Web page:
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Piping Rupture Caused by Flow Accelerated Corrosion (FAC)
|A piping rupture likely caused by
flow accelerated corrosion
occurred at Mihama-3 at 3:28pm on August 9, 2004, killing four and injuring
seven. One of the injured men later died, bringing the total to five fatalities.
The rupture was in the condensate system, upstream of the feedwater pumps
(diagram), similar to the Surry and Loviisa locations.
The AP reports that sections of the failed line were
examined in 1996, recommended for additional inspections in 2003, and scheduled
for inspection August 14 (five days after the rupture). This story was published Wednesday, August 11th, 2004 By James Brooke, New
York Times News Service (reference)
Although the carbon steel pipe carried 300-degree steam at high pressure, it
had not been inspected since the power plant opened in 1976. In April 2003,
Nihon Arm, a maintenance subcontractor, informed Kansai Electric Power Co., the
plant owner, that there could be a problem. Last November, the power company
scheduled an ultrasound inspection for Aug. 14.
On Monday, four days before the scheduled shutdown, superheated steam blew a
2-foot-wide hole in the pipe, fatally scalding four workmen and injuring five
others seriously. The steam that escaped had not been in contact with the
nuclear reactor, and no nuclear contamination has been reported.
Japan's Nuclear and Industrial Safety
Agency (NISA), the rupture was 560 mm in size. The pipe wall at the rupture
location had thinned from 10mm (394 mils) to 1.5mm. Mihama-3 entered commercial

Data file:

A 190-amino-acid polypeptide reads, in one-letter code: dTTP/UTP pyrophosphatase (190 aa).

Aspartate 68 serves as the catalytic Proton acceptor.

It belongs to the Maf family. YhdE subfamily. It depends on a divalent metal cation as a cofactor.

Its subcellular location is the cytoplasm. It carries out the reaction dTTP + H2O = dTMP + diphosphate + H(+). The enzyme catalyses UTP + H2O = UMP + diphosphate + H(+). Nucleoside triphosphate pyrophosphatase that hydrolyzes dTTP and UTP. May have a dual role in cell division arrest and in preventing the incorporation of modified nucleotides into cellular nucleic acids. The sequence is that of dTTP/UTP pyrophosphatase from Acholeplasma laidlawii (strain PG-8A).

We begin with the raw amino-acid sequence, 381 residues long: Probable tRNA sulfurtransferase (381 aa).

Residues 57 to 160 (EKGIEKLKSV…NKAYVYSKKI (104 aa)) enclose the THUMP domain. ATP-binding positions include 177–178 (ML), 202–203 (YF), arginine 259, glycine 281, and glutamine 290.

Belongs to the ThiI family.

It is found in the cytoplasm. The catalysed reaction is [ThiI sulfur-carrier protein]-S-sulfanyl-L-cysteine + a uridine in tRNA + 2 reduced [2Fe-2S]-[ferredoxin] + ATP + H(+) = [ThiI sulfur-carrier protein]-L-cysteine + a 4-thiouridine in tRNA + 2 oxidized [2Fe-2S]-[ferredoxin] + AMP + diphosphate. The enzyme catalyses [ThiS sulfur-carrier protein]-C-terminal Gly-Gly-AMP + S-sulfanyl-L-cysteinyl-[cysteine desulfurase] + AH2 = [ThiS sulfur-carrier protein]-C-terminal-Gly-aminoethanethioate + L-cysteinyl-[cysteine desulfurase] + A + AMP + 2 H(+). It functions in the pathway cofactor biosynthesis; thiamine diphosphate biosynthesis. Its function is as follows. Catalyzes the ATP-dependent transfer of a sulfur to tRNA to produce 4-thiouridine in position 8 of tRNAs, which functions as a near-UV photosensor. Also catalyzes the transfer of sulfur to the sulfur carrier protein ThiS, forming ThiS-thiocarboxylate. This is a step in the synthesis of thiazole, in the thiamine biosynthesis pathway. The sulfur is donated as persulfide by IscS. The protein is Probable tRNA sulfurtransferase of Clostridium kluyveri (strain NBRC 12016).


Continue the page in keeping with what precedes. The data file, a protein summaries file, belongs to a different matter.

service 28 years ago and is a 826 MWe (gross) Mitsubishi-built PWR located 200
miles west of Tokyo. (photo
|Initial measurements showed that the steam had corroded the pipe from .4
inches to .06 inches, less than one-third the minimum safety standard. Kansai
Electric said in a statement Tuesday that the pipe showed "large-scale
In response to the accident, Japan's Nuclear and Industry Safety
Agency ordered four other power companies that own nuclear plants with
the same type of pressurized water reactors to conduct ultrasound
inspections of their pipes. The inspections are to involve nearly half
of the country's 52 nuclear power plants.
The Kyodo news agency reported Wednesday that corrosion problems had prompted
operators in recent years to replace the steam pipes at 16 plants of a design
similar to that of the plant at Mihama.
Japan has the world's third-largest nuclear power industry, after the United
States and France. The government has planned to build 11 more reactors this
decade, increasing the nation's reliance on home-based nuclear power to 40
percent of electricity needs. Already slowed by local opposition, this program
may now be stalled by the accident, the most deadly in the history of nuclear
power in Japan.
"We must find the cause of the accident and urgently come up with measures to
prevent such an accident from happening again," the newspaper editorialized.
"This accident seriously damaged public confidence in nuclear safety and our
The Yomiuri, a conservative newspaper, warned: "Care must be taken not to
overemphasize the dangers involved in the operation of nuclear power stations,
which could lead to an overreaction. Operations at other nuclear power plants
must not be undermined."
Other corrosion accidents:
Guadalajara, EL AL,
releases, Pitting of aircraft and helicopters,